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In this week’s bulletin, Charlie discusses what is covered in basic and advanced cyber exercises and looks at why organisations should consider running more sophisticated exercises.

As cyber attacks continue apace – and having ran a sophisticated cyber exercise on Tuesday – I thought for this week’s bulletin, I would share some thoughts on ‘exercising beyond the basics’. As PlanB Consulting are a National Cyber Security Centre (NCSC) assured Cyber Incident Exercising provider, we run a lot of exercises and are running a lot of introductions for cyber incident management exercises. These mainly consist of a combination of the following:

  1. Initial response and how an incident would be escalated within the organisation.
  2. Discussion around containment and shutdown of systems.
  3. Who would manage the incident and is this different for a ‘normal’ incident?
  4. The first incident team meeting.
  5. ‘Pay or no pay’ – a ransom demand.
  6. Communications (internal and external).
  7. Continuity of operations and delivery of products and services.
  8. Longer-term issues and recovery.

We usually use a simple ransomware scenario, and the focus is on the impact of the ransomware rather than getting into technical details of how the attack occurred and the impact on different systems. As the scenario unfolds, we mention that senior managers have advised that PCs and work phones should not be used at all, making the point that a cyber attack could prevent you from using any of your systems. This simple scenario and going through points 1 to 8 give incident, crisis, or gold team, a really good understanding of the issues associated with a ransomware incident.

What we are now finding is that clients are coming back to us for their second or third exercises, and they are wanting to play in-depth and more testing scenarios. They also seek to practice decision-making by their senior team and develop communication response strategies.

So, a few thoughts on what advanced exercises look like. Firstly, they require more in-depth and detailed scenarios. I think they also require more nuanced scenarios that provide those responding with more information on which to base decision-making. Providing more information requires senior managers to have a greater understanding of their own IT. When called upon to make decisions, they need to be able to understand the consequences of their actions, knowing that there are often difficult decisions to be made when they have to choose between two bad solutions.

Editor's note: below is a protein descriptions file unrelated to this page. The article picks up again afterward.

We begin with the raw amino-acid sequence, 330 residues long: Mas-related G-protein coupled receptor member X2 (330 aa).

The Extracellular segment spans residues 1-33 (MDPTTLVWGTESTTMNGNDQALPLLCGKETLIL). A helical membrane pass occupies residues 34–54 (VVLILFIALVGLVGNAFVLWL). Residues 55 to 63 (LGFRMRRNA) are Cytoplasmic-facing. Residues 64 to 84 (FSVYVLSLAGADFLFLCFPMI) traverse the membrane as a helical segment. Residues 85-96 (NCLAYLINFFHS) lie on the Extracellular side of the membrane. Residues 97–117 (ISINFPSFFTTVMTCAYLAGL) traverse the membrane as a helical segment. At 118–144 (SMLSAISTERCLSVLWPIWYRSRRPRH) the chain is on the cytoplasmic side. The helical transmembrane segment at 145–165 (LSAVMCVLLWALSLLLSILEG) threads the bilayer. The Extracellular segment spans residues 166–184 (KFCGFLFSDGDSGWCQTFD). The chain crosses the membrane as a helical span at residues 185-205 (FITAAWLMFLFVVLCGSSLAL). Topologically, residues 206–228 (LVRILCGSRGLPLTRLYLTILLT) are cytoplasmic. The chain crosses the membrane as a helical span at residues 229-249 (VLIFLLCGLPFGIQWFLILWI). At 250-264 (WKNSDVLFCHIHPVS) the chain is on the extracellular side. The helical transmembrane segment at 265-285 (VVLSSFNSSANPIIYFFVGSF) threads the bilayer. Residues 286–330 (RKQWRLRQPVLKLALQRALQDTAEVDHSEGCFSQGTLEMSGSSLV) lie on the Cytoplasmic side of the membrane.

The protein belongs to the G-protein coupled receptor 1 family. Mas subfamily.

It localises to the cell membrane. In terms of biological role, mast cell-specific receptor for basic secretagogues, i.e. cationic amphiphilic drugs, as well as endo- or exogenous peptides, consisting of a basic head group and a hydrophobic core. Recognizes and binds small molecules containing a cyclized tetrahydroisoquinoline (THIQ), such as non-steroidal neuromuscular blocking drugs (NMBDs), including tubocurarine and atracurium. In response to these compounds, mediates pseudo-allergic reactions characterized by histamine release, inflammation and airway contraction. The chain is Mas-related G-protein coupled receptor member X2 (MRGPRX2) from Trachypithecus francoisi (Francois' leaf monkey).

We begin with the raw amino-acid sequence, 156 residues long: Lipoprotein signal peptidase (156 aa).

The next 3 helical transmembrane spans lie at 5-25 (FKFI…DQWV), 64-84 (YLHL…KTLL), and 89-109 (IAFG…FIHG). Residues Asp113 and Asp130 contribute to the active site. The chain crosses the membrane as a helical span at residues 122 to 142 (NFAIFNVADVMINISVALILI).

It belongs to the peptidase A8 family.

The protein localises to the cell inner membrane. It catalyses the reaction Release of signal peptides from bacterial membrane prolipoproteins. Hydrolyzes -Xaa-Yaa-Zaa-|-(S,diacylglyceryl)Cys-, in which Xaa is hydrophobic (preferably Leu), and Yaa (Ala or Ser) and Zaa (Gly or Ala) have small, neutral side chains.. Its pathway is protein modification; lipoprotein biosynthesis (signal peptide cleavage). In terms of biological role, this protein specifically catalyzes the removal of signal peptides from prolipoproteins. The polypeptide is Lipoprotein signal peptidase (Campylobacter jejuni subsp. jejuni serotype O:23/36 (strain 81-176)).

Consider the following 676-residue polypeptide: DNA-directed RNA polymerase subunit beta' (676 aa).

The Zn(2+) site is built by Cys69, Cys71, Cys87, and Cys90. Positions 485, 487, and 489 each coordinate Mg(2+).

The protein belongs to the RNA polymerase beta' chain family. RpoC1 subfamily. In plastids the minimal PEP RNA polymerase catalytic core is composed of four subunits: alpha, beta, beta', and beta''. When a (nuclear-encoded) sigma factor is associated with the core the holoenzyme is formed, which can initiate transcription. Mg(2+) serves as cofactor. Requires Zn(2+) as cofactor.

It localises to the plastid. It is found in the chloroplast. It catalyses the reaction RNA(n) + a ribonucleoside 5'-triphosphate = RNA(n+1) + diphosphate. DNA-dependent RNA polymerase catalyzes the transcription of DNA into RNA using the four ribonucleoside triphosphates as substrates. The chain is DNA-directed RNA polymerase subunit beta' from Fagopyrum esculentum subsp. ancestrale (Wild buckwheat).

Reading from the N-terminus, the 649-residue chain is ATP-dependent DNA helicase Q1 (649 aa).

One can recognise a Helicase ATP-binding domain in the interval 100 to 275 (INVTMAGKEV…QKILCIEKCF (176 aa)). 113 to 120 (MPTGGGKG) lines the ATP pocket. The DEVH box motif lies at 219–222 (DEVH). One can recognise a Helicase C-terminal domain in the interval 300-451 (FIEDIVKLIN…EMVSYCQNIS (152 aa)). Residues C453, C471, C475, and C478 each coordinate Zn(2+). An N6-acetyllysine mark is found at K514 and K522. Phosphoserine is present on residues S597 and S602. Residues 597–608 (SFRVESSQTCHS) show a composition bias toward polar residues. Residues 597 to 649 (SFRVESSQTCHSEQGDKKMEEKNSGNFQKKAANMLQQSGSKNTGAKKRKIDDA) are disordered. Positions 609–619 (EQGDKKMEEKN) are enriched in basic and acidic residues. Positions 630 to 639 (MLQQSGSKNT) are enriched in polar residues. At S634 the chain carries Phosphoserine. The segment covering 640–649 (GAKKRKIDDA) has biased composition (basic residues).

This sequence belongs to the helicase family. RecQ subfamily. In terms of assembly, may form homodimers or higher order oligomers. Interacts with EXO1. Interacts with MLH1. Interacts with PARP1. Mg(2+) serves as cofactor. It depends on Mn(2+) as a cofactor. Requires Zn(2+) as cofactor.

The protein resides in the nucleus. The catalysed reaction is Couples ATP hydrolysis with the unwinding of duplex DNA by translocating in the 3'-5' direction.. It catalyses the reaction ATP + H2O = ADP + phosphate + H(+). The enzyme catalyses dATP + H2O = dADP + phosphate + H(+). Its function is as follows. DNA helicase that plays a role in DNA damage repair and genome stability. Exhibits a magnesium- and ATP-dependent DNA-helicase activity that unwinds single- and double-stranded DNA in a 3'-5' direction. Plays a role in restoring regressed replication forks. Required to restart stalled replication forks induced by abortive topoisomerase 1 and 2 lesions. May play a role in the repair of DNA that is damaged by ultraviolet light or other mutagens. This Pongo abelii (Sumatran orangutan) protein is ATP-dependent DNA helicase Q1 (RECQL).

I believe scenarios have to go beyond the basic ‘everything locked out’ solution and consider different scenarios. The following scenarios may be used:

  1. A data breach without any ransom demand.
  2. Defacement of the organisation’s website (see further details here).
  3. Detecting an attacker within your network and deciding how to respond.
  4. Incident where you are targeted by a nation-state.
  5. Supply chain attack like SolarWinds, where you do not know whether you have been breached but you know the vulnerability applies to your systems.
  6. Partner or supplier breach and how the response would be jointly managed, along with coordinating communications.
  7. SaaS provider breach.
  8. Zero-Day Exploit Response, especially in the absence of vendor patches or known mitigation techniques.
  9. Insider threat from a disgruntled employee, especially one who previously had privileged access to systems.
  10. DDoS attack or threat of an attack with a ransom demand.
  11. IoT or OT attack on the organisation’s infrastructure or production facilities.
  12. Specific threat against your organisation, perhaps from a governmental security organisation, requiring enhancement of security and cyber monitoring at very short notice.
  13. Recovery planning and understanding the time it would take to recover all systems back to normal.
  14. Focusing an exercise, either with the incident team or the communications team, on communications associated with a cyber scenario.

The chosen scenario may depend on the impact you want to have on the organisations and the sophistication and experience of the team being exercised. The style of delivery of the exercise can be made more sophisticated. Many of the first exercises we carry out are a combination of training, understanding of cyber, and exercising. The next stage is to have a desktop exercise with an unfolding scenario and a series of questions and issues for the team to discuss. The final stage is a full SIMEX where the response is conducted in real-time, aiming to make it as close to real life as possible for the team responding. Once you are up and running a SIMEX, the exercise becomes as much about teamwork and leadership as it is about responding to the particular cyber scenario. I would always advise organisations to build up to being part of a SIMEX because if the focus of the exercise is on cyber response, it isn’t always the best format for carrying this out.

In conclusion, once you get beyond the first and basic cyber exercise then you need to start being more sophisticated and using more nuanced scenarios. These take time and preparation but if your incident team has experience at responding to a number of different scenarios, have been exercised using different formats of exercises, and practised responding and making decisions, then this will go a long way to ensuring they are ready to manage a cyber incident.

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